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I've sold and built quite a number of custom objects. IME the salesperson is a spiritual counselor and guide. The job is to locate the internal loci of the vague longings in the potential client and connect those to an external object which will then be desired and with which the client will be happy and eternally grateful to the salesman for having provided the necessary connection. It's complex and very personal. I've had clients say that it can be as personal as your spousal relationship.

And from a functional point of view and well as a spiritual one, it matters very much which bike you buy, maybe not that day, but 10 years from the purchase it will have mattered very much or else the salesperson did not do their job. As we all should know, the right bike is not just a bike, it's a love object.
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Old 11-21-16, 04:45 AM
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Originally Posted by Carbonfiberboy View Post
I've sold and built quite a number of custom objects. IME the salesperson is a spiritual counselor and guide. The job is to locate the internal loci of the vague longings in the potential client and connect those to an external object which will then be desired and with which the client will be happy and eternally grateful to the salesman for having provided the necessary connection. It's complex and very personal. I've had clients say that it can be as personal as your spousal relationship.

And from a functional point of view and well as a spiritual one, it matters very much which bike you buy, maybe not that day, but 10 years from the purchase it will have mattered very much or else the salesperson did not do their job. As we all should know, the right bike is not just a bike, it's a love object.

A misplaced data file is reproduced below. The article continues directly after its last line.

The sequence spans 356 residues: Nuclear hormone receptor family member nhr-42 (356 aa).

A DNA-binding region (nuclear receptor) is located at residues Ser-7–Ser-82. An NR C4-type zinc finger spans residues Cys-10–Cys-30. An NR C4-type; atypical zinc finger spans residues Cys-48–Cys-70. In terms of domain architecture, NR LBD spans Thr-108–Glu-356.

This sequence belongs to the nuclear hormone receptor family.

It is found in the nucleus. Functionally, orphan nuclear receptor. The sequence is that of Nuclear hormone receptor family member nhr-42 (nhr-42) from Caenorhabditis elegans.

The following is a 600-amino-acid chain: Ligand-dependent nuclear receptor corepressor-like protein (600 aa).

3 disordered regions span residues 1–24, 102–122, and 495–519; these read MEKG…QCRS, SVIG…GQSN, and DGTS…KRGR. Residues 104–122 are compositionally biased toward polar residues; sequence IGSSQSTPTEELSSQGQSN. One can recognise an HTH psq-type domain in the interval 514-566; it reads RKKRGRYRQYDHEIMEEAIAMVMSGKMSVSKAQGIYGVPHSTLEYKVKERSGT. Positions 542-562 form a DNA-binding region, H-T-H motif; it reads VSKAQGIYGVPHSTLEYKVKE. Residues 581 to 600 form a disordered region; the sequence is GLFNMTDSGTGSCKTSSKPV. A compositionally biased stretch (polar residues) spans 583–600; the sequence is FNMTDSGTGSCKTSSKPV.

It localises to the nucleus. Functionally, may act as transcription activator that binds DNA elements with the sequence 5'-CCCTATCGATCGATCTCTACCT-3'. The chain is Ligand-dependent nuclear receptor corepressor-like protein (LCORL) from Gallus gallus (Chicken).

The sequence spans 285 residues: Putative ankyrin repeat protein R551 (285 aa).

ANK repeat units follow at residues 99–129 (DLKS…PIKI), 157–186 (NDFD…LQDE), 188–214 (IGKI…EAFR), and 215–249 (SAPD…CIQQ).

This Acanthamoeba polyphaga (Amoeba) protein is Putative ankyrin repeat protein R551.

One might expect such romance with custom objects as you put it, but much of the time people have arranged marriages with bikes and are as delighted as anyone with their mate. Most bikes are good bikes, most buyers do not have precise needs (to begin with at least), and happy riders love the one they're with.

Last edited by kbarch; 11-21-16 at 04:49 AM.
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Old 11-21-16, 06:27 AM
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Originally Posted by Carbonfiberboy View Post
I've sold and built quite a number of custom objects. IME the salesperson is a spiritual counselor and guide. The job is to locate the internal loci of the vague longings in the potential client and connect those to an external object which will then be desired and with which the client will be happy and eternally grateful to the salesman for having provided the necessary connection. It's complex and very personal. I've had clients say that it can be as personal as your spousal relationship.

And from a functional point of view and well as a spiritual one, it matters very much which bike you buy, maybe not that day, but 10 years from the purchase it will have mattered very much or else the salesperson did not do their job. As we all should know, the right bike is not just a bike, it's a love object.
That's awesome! Nonsense, but awesome. A salesman job is to sell, there are mental health professionals, and all sort of new age life counsellors and the like to make folks feel all fuzzy between the ears.